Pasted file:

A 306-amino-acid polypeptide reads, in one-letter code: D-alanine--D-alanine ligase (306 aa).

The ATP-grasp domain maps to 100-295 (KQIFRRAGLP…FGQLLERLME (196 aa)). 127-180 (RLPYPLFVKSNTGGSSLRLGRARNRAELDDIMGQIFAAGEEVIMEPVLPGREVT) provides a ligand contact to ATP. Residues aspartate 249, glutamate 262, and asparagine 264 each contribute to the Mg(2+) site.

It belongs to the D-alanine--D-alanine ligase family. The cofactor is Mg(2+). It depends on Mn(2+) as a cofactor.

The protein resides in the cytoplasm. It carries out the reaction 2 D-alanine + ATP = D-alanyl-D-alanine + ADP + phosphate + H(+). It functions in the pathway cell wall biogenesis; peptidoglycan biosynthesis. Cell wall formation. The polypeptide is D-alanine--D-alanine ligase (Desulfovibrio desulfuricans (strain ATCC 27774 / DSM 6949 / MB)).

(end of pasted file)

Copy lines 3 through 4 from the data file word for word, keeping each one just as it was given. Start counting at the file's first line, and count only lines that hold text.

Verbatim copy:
It belongs to the D-alanine--D-alanine ligase family. The cofactor is Mg(2+). It depends on Mn(2+) as a cofactor.

The protein resides in the cytoplasm. It carries out the reaction 2 D-alanine + ATP = D-alanyl-D-alanine + ADP + phosphate + H(+). It functions in the pathway cell wall biogenesis; peptidoglycan biosynthesis. Cell wall formation. The polypeptide is D-alanine--D-alanine ligase (Desulfovibrio desulfuricans (strain ATCC 27774 / DSM 6949 / MB)).